Confused about water quantity for mash and sparge

Discussion in 'Beginners Brewing Forum' started by madhatter44, Mar 4, 2019.

  1. madhatter44

    madhatter44 New Member

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    Hey everyone,

    New brewer here. I've just made the switch from extract to all grain. I'm doing one-gallon batches currently. Below is the recipe I want to use for my next batch and but I'm confused about the water quantities.

    It says the infusion is 4 quarts and sparge is 4 quarts. I take that to mean that you add 4 quarts of water to the kettle, bring it up to strike temperature and infuse your grains at 150f for one hour. At the end of that hour, you sparge (I plan on batch sparge) with four more quarts of water at 170f. That would leave me with two gallons of water when I start the boil. If I boil for one hour as it says, and we assume we boil off one gallon of water during that hour, I'd be left with one gallon to go into fermentation, which is where I want to be.

    So what does it mean by the boil size being 1.5 gallons?

    Is the 1.5 number coming from the expected water loss from evaporation during the mash?

    https://www.brewersfriend.com/homebrew/recipe/view/231072/simple-citra-ipa-one-gallon
     
  2. Nosybear

    Nosybear Well-Known Member

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    Boil size 1.5 gallons simply assumes you have a boil-off rate of 0.5 GPH. This comes from your profile - can be changed there once you have some experience as to what your boil-off rate actually is.
     
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  3. Hawkbox

    Hawkbox Well-Known Member

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    Yup, it assumes 1/2GPH boil off. If you know you boil off a full gallon you will want to update your settings.
     
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  4. J A

    J A Well-Known Member

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    Your total volume of 2 gallons won't leave you with 2 gallons in the boil pot. The grain will have absorbed some of your spare volune. You'll have to do some educated guessing to get close to your preferred volumes the first few times and and make adjustments as you brew more batches. Keep some malt extract on hand to boost the gravity if you end up not boiling off enough and your wort is too weak. If your volume is too low after boil and the wort is a little strong you have the option of just adding clean water to make up the difference.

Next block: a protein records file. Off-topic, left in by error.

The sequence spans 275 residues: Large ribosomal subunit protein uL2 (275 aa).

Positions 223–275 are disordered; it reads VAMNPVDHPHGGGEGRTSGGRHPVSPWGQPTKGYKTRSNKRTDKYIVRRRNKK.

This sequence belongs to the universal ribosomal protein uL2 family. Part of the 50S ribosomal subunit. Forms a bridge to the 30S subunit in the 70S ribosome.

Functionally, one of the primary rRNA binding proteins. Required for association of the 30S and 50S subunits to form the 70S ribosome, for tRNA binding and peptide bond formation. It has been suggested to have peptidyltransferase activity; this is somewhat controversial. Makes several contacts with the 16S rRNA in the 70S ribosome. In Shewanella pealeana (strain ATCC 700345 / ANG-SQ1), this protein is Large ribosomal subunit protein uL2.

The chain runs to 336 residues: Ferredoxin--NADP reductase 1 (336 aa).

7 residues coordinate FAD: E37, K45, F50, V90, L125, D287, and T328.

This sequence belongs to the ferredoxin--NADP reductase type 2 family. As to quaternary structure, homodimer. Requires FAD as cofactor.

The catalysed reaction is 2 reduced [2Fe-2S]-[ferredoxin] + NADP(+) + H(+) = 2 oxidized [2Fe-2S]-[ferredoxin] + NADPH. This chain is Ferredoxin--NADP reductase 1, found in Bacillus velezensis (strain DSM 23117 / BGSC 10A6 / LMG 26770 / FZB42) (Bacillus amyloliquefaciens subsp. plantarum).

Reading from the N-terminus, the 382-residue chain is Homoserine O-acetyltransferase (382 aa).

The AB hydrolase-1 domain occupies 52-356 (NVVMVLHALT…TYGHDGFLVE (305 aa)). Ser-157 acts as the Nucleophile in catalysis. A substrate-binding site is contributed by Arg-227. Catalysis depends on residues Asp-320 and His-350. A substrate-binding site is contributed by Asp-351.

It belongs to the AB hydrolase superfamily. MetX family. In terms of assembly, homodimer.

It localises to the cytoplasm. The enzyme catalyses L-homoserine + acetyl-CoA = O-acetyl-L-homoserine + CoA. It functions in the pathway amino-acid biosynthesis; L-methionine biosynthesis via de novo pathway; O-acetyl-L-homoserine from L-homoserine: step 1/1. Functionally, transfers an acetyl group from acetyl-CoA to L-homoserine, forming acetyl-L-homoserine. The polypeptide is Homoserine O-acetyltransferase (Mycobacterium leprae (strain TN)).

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  5. madhatter44

    madhatter44 New Member

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  6. Craigerrr

    Craigerrr Well-Known Member

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    Under "Tools" click in quick water requirements, that will give you some idea of where the water goes (grain and hops absorption etc.)

    You noted infusing the grains i to the strike water, are you mashing in the kettle? Or do you have a mash tun?
     
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  7. madhatter44

    madhatter44 New Member

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    @Craigerrr the first two times I used my kettle. I'm thinking about making a mash tun soon though because maintaining the temperature was a pain.
     
  8. Craigerrr

    Craigerrr Well-Known Member

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    Are you using a bag in the kettle?
     
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  9. madhatter44

    madhatter44 New Member

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  10. Craigerrr

    Craigerrr Well-Known Member

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    Maybe change your recipe from All Grain to BIAB, see what difference it makes in the water requirements. With BIAB you should have a thinner mash, than with all grain. A lot of people go full volume mash with BIAB, no sparge.
     
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  11. madhatter44

    madhatter44 New Member

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    I didn't realize the website did that, thanks!
     
  12. J A

    J A Well-Known Member

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    Water requirements will be based on a particular brewer's system profile. Yes, I suppose that the default might change when choosing between BIAB and all grain, but all those defaults will be part of the information entered in profile and equipment settings. And any recipe listed in the data base will have been put together using another brewer's profile so those amounts and volumes will be reflected in the recipe when it's copied and edited.
     
  13. Ward Chillington

    Ward Chillington Well-Known Member

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  14. Craigerrr

    Craigerrr Well-Known Member

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    The mash hacks water calculation video was the light switch for me for water volumes. Google "how to calculate water volumes for brewing", you should find the mash hacks video by Ben Cull.
     
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